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How to choose & paint on canvas
If you are confident in painting on paper, then creating your next work of art on a canvas is a challenging but exciting step. Painting on canvas can be quite different to painting on paper, but don't worry - this guide will help you learn all about canvases for art, including what types there are, how to prepare them, how to paint on canvas and which kind is best for you!
What you'll need for canvas painting
If you have a canvas suitable for painting straight onto, there are a few things you'll need to get started:
- Oil paints, acrylic paints and watercolour paints are all suitable for use on canvas, but make sure you choose a canvas that has been specially prepared for the kind of paint you want to use.
- Palette - keep your paints within easy reach on a paint palette. If you are painting on a larger canvas, make sure you have a palette you can hold comfortably for long periods of time.
- Paintbrushes - have a set of round, flat and filbert-shaped paint brushes in an appropriate material for your paint type.
- Painting knife - because you are working on a large surface, applying paint with a painting knife is a great way to get smooth, creamy colours onto your canvas quickly.
- Easel - rest your canvas at the perfect height and angle on an artist's painting easel. Easels are very important for large canvases, as they let you access and view your whole painting surface easily. Easels can also be used to display a finished painting.
Types of canvas and materials
Canvas for painting is commonly made from cotton, although hardy linen varieties are also sometimes available. Painting canvases come in many varieties, including:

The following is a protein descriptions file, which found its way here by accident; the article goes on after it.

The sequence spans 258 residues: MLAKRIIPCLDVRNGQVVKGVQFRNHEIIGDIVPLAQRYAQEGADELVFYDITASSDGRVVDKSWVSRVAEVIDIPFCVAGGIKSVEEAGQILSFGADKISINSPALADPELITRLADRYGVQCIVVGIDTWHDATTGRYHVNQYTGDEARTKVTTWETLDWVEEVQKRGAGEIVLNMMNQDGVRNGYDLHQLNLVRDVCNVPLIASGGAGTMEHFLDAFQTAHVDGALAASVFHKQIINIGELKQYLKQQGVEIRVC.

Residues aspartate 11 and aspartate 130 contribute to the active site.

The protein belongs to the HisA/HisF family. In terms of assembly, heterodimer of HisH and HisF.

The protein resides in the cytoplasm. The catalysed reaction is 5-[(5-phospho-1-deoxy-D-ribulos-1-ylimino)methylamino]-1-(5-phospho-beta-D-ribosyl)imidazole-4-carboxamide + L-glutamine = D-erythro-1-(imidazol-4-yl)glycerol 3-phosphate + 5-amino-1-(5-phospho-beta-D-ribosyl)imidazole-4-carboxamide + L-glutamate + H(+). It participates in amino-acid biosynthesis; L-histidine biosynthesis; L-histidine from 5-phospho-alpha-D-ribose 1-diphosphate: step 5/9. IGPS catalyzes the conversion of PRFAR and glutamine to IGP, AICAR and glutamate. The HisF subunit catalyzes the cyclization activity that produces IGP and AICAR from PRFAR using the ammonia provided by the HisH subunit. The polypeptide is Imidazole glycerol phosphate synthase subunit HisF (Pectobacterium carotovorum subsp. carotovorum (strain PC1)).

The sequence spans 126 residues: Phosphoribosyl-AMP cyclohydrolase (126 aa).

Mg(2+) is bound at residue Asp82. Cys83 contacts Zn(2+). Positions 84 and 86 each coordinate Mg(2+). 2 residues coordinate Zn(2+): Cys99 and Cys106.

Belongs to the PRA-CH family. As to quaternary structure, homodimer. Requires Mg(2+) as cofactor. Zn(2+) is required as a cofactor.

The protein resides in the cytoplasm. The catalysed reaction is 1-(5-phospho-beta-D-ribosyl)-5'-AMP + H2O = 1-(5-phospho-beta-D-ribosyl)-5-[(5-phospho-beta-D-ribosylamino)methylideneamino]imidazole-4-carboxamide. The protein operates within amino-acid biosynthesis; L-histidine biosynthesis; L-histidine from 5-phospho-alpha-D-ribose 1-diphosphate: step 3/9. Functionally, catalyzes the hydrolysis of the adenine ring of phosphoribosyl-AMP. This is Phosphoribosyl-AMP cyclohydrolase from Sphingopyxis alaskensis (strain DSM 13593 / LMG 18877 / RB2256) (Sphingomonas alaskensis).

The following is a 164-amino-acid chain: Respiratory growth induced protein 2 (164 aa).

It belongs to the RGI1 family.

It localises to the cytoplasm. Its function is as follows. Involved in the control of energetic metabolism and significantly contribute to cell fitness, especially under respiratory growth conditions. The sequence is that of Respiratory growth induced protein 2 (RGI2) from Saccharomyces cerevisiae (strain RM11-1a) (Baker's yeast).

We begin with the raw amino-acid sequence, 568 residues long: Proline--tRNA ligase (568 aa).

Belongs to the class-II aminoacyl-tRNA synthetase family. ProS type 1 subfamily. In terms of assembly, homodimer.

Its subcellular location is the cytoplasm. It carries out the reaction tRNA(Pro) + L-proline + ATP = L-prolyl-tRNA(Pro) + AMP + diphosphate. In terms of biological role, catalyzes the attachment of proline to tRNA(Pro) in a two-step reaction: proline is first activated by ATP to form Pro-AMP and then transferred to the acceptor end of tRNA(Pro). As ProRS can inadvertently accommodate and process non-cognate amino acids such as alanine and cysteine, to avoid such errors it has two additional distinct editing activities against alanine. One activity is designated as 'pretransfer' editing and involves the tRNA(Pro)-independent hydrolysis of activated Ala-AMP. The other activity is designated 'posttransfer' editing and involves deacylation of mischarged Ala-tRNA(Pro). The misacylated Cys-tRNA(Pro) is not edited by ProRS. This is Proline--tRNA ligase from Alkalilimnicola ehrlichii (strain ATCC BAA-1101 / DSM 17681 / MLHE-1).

- Rolled canvas - canvas sheets can come in a roll, which means you need to cut and stretch it yourself. This is a cost-effective way to get your hands on canvas, and some artists even prefer to paint on a canvas sheet and then stretch it afterwards.
- Gallery-wrapped canvas - a gallery-wrapped canvas has already been stretched, and the fabric edges wrap totally around the frame so it can't be seen from the front or sides.
- Framed canvas - another pre-stretched canvas, the fabric will have been wrapped around an inner frame and have an exposed, wooden frame visible on the outside.
- Canvas pad - cut into A4 size and bound into a book, canvas pad sheets can be used like paper and are a great way for beginners who want to get a feel for painting on canvas without committing to buying a full canvas.
How to choose a painting canvas for your project
Canvases come in different shapes and sizes and can be primed to suit different paint types. If you have a project in mind but aren't sure what kind of canvas to choose, here are some tips:
- If you are choosing a pre-primed canvas, pick one that has been primed for the paint type you want to use. If you have a canvas labelled 'universal primer' then it is suitable for use with acrylic and oil paints. If it says 'primed for acrylic' or 'primed for oil' then it is best to use the indicated paint - paints will flake off canvases that are not primed to their specifications.
- The shape of a canvas can really influence how your finished painting looks. Traditionally most paintings are done on square or rectangular canvases, as this is an elegant and formal way of presenting your picture. If you are painting a portrait, still life or abstract, a straight-edged canvas is a good way to go.
If you are painting with fluid acrylics (flow art), then a circular canvas is a great alternative. The curved edge, especially when gallery-wrapped, will complement the smooth lines of flow art, and is also great for beachscapes and night scenes.
- If you are thinking of using rough art techniques that involve scraping, a canvas made of linen may be a safer choice. Linen is a tougher material than cotton, but because of its colour will need to be primed to a bright white.
- You should only use a gallery-wrapped canvas if you are planning on painting the sides. This will usually happen automatically if you are using pouring paint as it will flow over the sides as you manipulate the canvas. If you are using traditional paints, you will need to manually fill the gaps with a paintbrush or frame the canvas yourself - leaving the slides blank will make them look empty and forgotten.
How to prime a canvas for painting
It is very important to always paint on a primed canvas. Your colours will be brighter, adhere to the canvas better and last longer, plus it is easier to paint onto a primed canvas than a raw one. Priming for acrylics and oils is different to priming for watercolours - here's how to do both: